New Discoveries Provide Clues to Jewish Life in Galilee After Christ

Scholars previously concluded that Jewish life came to an end in Galilee. They were wrong.

By David Lazarus | | Topics: archaeology
Evidence of Jewish life in Galilee
Photo: UNC press release

As Christianity spread throughout the Galilee during the first centuries after Christ, and the Romans cast the Jewish people into a 2000-year-exile, historians have concluded that Jewish life in the region was unheard of because it had been wiped out.

New discoveries at an ancient 5th century Huqoq synagogue now reveal that Jewish life not only continued but flourished even in the region most identified with nascent Christianity and the teachings of Jesus. Huqoq is a village located near the Sea of Galilee just up the hill from Capernaum and not far from Magdala. This is the region where Jesus gave his revered Sermon on the Mount and performed most of his miracles. Peter grew up in Capernaum and many of the Apostles came from this region. Magdala is the birthplace of Mary Magdalene, one of Jesus’ closest followers and witness to his crucifixion, burial, and resurrection. Recent archeological finds at Magdalene indicate the presence of Messianic Jewish believers worshipping in the town’s synagogue. Huqoq is also not far from Nazareth, Jesus’ hometown and neighboring Zippori, a major Jewish community where important archeological finds have helped us understand the Jewish lifestyle of Jesus. See:

The idea that centuries of Christian conquerors succeeded in supplanting Jews from what they called the “Holy Land” are being challenged by the Huqoq synagogue findings. The synagogue reveals a rich and well-developed Jewish community that continued uninterrupted in the land of Israel for the past 2000 years, not only in the most Christianized regions of Israel, but also in the face of Roman, Byzantine, Crusader and finally Muslim invaders.

“The mosaics decorating the floor of the Huqoq synagogue revolutionize our understanding of Judaism in this period,” said director of the Huqoq excavations and Professor of Early Judaism at the University of North Carolina at Chapel Hill. “Ancient Jewish art is often thought to be aniconic, or lacking images. But these mosaics, colorful and filled with figured scenes, attest to a rich visual culture as well as to the dynamism and diversity of Judaism in the Late Roman and Byzantine periods,” Magnes said in a press release.

One of the most recent discoveries in the elaborate Huqoq synagogue is a mosaic of the two spies who returned from exploring the Promised Land carrying a pole with a cluster of grapes (pictured). This biblical scene from Number 13:23 includes the Hebrew inscription “a pole between two.” Another image referring to Isaiah 11:6 includes the Hebrew inscription “a small child shall lead them” and depicts a youth leading an animal on a rope. The fragmentary Hebrew inscription concludes with the phrase “Amen Selah.”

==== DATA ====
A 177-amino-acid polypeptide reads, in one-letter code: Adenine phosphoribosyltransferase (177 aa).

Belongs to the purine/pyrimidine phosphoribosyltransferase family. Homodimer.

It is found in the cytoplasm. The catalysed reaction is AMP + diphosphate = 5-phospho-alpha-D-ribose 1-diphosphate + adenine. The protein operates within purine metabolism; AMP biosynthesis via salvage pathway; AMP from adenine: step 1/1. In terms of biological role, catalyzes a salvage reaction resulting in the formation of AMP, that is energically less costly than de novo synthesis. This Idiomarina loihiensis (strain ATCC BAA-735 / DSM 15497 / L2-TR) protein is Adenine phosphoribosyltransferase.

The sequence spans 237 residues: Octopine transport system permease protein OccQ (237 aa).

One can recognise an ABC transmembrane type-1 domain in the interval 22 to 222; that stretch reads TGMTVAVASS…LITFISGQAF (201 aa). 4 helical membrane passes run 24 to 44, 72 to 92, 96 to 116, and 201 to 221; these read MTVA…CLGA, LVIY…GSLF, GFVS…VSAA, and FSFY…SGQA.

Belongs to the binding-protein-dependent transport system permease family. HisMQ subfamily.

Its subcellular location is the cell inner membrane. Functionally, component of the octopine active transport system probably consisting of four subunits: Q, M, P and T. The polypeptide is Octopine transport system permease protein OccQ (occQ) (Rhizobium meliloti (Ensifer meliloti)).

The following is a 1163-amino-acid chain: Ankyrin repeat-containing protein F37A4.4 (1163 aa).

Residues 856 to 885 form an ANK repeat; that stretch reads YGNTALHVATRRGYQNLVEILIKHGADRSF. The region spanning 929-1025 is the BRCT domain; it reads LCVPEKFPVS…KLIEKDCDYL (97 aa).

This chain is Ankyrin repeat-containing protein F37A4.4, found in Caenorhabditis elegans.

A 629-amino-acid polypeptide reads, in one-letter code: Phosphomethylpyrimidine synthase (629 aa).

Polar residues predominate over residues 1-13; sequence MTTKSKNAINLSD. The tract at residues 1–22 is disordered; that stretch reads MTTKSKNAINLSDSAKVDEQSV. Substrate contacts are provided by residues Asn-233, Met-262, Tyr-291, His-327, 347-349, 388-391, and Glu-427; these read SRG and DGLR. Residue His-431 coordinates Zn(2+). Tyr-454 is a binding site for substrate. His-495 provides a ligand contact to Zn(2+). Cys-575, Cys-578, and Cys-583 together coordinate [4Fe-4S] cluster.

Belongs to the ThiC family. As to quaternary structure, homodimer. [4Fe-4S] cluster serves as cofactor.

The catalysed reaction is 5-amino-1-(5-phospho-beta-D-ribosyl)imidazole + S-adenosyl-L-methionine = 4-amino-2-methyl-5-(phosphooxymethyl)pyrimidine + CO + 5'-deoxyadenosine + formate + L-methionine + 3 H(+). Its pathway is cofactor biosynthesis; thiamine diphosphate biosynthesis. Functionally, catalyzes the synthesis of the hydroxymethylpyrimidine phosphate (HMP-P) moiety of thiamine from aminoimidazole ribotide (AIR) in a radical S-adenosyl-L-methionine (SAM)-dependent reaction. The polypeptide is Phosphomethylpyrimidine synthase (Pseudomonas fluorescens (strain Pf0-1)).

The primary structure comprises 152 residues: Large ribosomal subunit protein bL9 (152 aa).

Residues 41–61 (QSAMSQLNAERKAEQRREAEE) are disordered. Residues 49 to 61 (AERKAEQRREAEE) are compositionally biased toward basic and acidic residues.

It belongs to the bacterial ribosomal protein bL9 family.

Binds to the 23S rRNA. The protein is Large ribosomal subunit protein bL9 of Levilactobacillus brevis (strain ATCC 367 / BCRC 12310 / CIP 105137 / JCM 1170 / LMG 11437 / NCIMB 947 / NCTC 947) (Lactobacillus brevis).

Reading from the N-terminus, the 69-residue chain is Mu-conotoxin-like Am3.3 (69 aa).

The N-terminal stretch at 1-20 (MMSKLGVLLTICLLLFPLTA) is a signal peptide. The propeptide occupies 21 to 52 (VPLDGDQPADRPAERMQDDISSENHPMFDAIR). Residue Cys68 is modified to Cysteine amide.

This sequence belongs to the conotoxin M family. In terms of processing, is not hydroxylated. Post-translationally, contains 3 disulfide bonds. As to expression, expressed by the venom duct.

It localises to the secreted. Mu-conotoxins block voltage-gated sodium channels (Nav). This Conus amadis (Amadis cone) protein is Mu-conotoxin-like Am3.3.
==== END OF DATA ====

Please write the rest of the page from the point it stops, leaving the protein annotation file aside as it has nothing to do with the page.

A large stone mosaic of the biblical hero Samson at the Huqoq synagogue is also significant according to archaeologist Magness because “only a small number of ancient (Late Roman) synagogue buildings are decorated with mosaics showing biblical scenes, and only two others have scenes with Samson (one is at another site just a couple of miles from Huqoq). The artistry of the mosaic, which is composed of tiny tiles, together with the large stones used for the walls, attests to the prosperity of the village.”

There are two other figures of Samson carrying the gates of Gaza, and tying burning torches to the tails of foxes, an episode from the Book of Judges 15:1-8. During a battle with the Philistines, Samson catches 300 wild foxes, ties burning torches to their tails and sets them loose to set fire to Philistine grain fields. The mosaic also shows two human faces and a Hebrew inscription promising a reward to those who perform good deeds.

The walls and columns of the synagogue walls were painted in bright colors as witnessed by the many plaster fragments of wall coverings painted with pink, red, orange and white dyes.

All of this and more point to two important conclusions. Despite the modern Palestinian and Arab claim that there was no significant Jewish population in Israel after Christ, large and prosperous Jewish communities have continued to flourish in the land of Israel not only after Christ, but for more than 3000 years, against all odds. Although historical Christianity has strived to erase its own heritage and roots in Judaism, the Land of Israel is an ongoing witness to the permanent and irrefutable connection between Jesus, Jews and the Land of Israel.

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